Invasive Species South Africa - Protecting Biodiversity from Invasion - Items filtered by date: October 2016

Johannesburg City Parks and Zoo launches the National Invasive Species Week in Roodeport on 11 October, 2016.

National Invasive Species Week is an awareness and action programme that aims to protect the environment, agriculture and other industries from the threats of invasive plants.

The City Park’s key message for this year’s Invasive Species Week celebration says “Don’t lose water or natural resources to alien invasive species!”

The public is encouraged to remove any invasive plants that grow on or near watercourses as they take up a lot of water.

Some of the water invaders in South Africa were introduced as ornamentals. They have now successively spread to the environment causing a negative transformation on our water bodies.

Aquatic invasive alien plants invade wetlands, rivers, dams and estuaries, causing problems such as oxygen deficiencies in the water, dense biomass that block pump inlets, restrictions to the use of boats for fishing and recreation and reduced flow of water in canals.

On 11 October, a joint operation will be conducted at Helderkruin in Region C to fight the spread of alien plants growing in the area, specifically black wattle trees (Acacia mearnsii) and bugweed (Solanum mauritianum).

Some examples of invasive plants found near rivers, dams and streams include:

  • Water hyacinth (Eichhornia crassipes) – Category 1b
  • Yellow flag iris (Iris pseudacorus) – Category 1a
  • Giant reed (Arundo donax) – Category 1b
  • Indian shot (Canna indica) – Category 1b

Two more dates are set for 2016 invasive species and herbicide training:

18 and 19 October, 2016 – Pietermaritzburg, KwaZulu-Natal - Dante Hall, DA Language Institute (Società Dante Alighieri), 21 Alice Grange Rd, Scottsville, Pietermaritzburg

15 and 16 November, 2016 – Gauteng – venue details to be confirmed.

Download your individual booking form:

Download your group booking form:

What does the training entail?

Module 1: Train to become an invasive species consultant
• NEMBA legislation and Invasive Species Regulations
• Landowners, estate agents & lawyers ‘duty of care’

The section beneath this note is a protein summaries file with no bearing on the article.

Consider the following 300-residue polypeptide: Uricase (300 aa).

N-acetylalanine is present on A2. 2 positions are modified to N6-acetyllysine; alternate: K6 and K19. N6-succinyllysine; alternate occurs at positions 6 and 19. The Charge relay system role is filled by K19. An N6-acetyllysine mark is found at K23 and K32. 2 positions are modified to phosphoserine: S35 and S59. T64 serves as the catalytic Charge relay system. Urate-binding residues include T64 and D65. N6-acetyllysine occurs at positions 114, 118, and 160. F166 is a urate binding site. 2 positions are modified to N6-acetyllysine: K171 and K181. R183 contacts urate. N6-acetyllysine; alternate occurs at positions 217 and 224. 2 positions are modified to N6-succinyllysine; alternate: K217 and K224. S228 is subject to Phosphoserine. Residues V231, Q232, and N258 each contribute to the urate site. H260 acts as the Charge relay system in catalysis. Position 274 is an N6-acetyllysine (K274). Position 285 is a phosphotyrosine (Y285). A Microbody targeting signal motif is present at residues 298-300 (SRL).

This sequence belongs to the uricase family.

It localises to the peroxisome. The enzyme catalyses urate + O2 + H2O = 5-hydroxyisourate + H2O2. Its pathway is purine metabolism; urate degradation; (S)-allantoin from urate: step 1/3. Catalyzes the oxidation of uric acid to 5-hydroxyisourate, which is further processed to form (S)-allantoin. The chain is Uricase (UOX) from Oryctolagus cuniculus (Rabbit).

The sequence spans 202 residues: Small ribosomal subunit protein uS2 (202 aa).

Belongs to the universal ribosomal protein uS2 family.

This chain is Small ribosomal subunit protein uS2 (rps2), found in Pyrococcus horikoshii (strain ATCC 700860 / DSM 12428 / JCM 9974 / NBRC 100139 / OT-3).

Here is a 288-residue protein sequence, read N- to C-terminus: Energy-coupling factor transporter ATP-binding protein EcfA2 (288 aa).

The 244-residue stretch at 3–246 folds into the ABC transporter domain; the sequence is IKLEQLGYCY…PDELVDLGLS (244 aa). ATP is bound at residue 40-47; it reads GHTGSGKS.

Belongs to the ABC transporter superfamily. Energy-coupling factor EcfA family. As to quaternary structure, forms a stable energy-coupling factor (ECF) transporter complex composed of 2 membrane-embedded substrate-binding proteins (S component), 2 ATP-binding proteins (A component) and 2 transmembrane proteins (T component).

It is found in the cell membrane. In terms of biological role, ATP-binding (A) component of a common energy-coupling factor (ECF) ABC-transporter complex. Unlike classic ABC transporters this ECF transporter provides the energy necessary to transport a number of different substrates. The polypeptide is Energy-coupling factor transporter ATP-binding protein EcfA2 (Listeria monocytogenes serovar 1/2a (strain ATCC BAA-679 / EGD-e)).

• Control plan guidelines for organs of state & protected areas
• Permitting, compliance & directives
• Invasive species

Module 2: Introduction to herbicides and control methods
• Invasive species clearing using herbicides
• Herbicides and the law
• Selecting control methods for invasive species clearing
• Professional herbicide training

Join the network of invasive species consultants
All trained professionals will be listed in a SAGIC database of invasive species consultants ( & and will receive a certificate to indicate that they have attended the workshops.

People who attend the module on Invasive Species Control Plans will get an insight into the invasive species control plans that every organ of state (eg. municipalities) need to have drawn up by October 2016.

Did you know?

• Invasive species are defined as a liability under NEMBA. Any person who owns land in South Africa now has a ‘legal duty of care’ to control the invasive species on their land and anyone selling land, must inform the buyer of their land, of any invasive species on the property.

• That under the NEMBA AIS Regulations... all organs of state - which includes municipalities, metros, parastatals (Eskom, Transnet, SANRAL), protected areas (SANParks, all Nature Reserves), military bases, ministry’s, provinces and all state educational facilities - are required to submit control plans, which outline how they will deal with the invasive species on land under their control, to the Biosecurity Unit, Department of Environmental Affairs by 1 October 2016.

• Applications can now also be made to have a directive sent to any landowner who is not controlling listed invasive species on their property. Under these circumstances, large landowners will need the assistance of environment-trained professionals to identify species, develop and submit control plans to the government - to avoid prosecution.

SAGIC invasive species and herbicide training is an entirely self-funding project.
Booking: Booking is essential.
Email your fillable PDF booking form to Hazel at

You will receive an invoice for payment prior to training.

Entry to training: No one will be admitted to the training without payment or prior arrangement.
Cost per module: R800 (Ex VAT)

For further information: Contact Hazel or Kay at
or Tel: 011-723-9000